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Vitamin E regulates changes in tissue antioxidants induced by fish oil and acute exercise


Medicine & Science in Sports & Exercise: March 2000 - Volume 32 - Issue 3 - p 601-607
BASIC SCIENCES: Original Investigations

ATALAY, M., D. E. LAAKSONEN, S. KHANNA, E. KALISTE-KORHONEN, O. HÄNNINEN, and C. K. SEN. Vitamin E regulates changes in tissue antioxidants induced by fish oil and acute exercise. Med. Sci. Sports Exerc., Vol. 32, No. 3, pp. 601–607, 2000.

Purpose: Prooxidant effects of fish oil supplementation could unfavorably affect the cardiovascular benefits of fish oil. We tested the effects of 8 wk vitamin E cosupplementation with fish oil on antioxidant defenses at rest and in response to exhaustive exercise in rats.

Methods: Rats (N = 80) were divided into fish oil, fish oil and vitamin E (FOVE), soy oil, and soy oil and vitamin E (SOVE) supplemented groups. For the vitamin E supplemented rats, corresponding groups (FOVE-Ex and SOVE-Ex) performed an acute bout of exhaustive exercise after the supplementation period.

Results: Fish oil supplementation increased the activity of catalase, glutathione peroxidase, and glutathione-S-transferase in the liver and red gastrocnemius (RG) muscle. Fish oil decreased liver total glutathione (TGSH) levels. Vitamin E supplementation decreased antioxidant enzyme activities to levels at or near those in SOVE in a tissue specific pattern. Vitamin E increased TGSH in liver, heart, and RG. Regression analysis showed TGSH to be a negative determinant of protein oxidative damage as measured by protein carbonyl levels in both liver and RG. Catalase activity was associated with liver lipid peroxidation as measured by thiobarbituric acid–reacting substances. The exercise-induced decrease in hepatic TGSH tended to be less in FOVE versus SOVE. Exhaustive exercise also modulated tissue antioxidant enzymes.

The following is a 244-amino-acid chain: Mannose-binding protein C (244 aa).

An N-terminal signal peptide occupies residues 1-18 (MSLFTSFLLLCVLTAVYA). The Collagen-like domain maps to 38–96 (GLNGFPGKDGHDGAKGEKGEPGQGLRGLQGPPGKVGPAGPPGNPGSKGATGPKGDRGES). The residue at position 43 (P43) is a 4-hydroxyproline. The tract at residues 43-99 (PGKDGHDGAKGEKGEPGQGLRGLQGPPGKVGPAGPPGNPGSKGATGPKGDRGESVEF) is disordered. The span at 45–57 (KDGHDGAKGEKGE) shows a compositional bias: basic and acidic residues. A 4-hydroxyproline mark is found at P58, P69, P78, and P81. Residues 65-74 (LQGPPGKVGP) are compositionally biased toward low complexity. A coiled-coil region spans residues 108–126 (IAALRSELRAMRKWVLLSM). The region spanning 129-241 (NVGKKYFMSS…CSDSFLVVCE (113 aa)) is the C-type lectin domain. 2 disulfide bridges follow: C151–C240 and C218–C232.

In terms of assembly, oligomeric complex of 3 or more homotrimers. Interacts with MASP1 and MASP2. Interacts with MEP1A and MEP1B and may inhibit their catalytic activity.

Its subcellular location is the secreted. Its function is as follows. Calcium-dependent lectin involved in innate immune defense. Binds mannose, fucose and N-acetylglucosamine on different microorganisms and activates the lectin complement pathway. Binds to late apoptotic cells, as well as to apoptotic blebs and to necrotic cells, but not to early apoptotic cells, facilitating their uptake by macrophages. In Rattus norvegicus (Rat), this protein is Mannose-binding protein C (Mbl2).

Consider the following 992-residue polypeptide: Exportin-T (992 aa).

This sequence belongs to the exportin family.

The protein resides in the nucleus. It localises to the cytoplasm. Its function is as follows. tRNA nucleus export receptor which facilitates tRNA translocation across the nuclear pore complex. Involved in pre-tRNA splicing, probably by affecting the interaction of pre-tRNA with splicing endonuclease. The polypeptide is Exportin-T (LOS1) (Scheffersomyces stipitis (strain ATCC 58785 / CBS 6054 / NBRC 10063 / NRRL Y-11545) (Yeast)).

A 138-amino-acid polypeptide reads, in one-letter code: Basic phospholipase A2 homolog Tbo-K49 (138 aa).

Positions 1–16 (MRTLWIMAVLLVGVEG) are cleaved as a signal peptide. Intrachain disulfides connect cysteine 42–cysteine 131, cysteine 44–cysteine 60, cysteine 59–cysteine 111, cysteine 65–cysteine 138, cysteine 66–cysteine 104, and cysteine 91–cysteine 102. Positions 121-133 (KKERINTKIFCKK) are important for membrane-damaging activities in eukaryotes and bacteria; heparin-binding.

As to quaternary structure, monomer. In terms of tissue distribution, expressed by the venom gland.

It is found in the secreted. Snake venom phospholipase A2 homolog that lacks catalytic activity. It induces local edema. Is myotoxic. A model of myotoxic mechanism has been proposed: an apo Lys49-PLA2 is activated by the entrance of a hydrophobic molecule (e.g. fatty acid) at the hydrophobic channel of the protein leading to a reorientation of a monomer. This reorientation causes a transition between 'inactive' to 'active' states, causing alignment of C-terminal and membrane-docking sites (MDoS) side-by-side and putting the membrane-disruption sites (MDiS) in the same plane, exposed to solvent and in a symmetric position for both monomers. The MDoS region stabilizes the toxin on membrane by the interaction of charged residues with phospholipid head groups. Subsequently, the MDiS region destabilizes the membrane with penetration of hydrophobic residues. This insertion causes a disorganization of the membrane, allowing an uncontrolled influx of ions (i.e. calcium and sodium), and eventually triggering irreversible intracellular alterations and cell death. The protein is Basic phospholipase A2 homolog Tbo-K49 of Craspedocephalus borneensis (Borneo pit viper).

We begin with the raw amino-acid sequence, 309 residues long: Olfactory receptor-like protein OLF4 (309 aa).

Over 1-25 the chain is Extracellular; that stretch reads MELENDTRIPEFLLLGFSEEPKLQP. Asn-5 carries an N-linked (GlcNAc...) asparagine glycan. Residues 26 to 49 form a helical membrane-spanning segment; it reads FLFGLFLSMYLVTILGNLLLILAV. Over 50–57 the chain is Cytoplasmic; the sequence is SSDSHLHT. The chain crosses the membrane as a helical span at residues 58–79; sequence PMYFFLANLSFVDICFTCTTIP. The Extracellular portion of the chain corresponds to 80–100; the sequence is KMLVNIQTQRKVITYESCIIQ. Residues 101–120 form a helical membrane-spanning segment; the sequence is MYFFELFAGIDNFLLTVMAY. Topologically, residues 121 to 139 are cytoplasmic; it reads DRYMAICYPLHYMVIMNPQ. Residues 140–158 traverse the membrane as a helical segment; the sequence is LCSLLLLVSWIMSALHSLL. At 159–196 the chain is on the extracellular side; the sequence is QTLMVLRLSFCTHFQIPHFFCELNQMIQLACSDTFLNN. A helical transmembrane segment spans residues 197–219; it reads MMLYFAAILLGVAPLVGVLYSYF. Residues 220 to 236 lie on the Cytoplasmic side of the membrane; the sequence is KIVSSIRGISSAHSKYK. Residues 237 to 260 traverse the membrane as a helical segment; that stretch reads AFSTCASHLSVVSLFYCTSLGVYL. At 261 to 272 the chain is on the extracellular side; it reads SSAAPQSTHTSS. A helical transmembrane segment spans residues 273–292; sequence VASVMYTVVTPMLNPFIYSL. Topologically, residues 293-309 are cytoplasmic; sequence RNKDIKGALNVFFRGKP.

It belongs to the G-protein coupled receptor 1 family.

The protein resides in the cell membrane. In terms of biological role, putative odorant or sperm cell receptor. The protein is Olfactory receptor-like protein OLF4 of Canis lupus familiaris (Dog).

Conclusions: Vitamin E supplementation markedly decreased fish oil induced antioxidant enzyme activities in all tissues. Sparing of glutathione may be an important mechanism by which vitamin E decreased tissue protein oxidative damage.

Department of Physiology and National Laboratory Animal Center University of Kuopio, 70211 Kuopio, FINLAND; and Lawrence Berkeley National Laboratory/EETD University of California at Berkeley, Berkeley, CA 94720-3200

Submitted for publication November 1998.

Accepted for publication June 1999.

Address for correspondence: Chandan K. Sen, Ph.D., Biological Technologies, Lawrence Berkeley National Laboratory/EETD, One Cyclotron Road, Building 90, Room 3031, Mail Stop 3200, University of California, Berkeley, CA 94720-3200. E-mail: cksen@socrates.

©2000The American College of Sports Medicine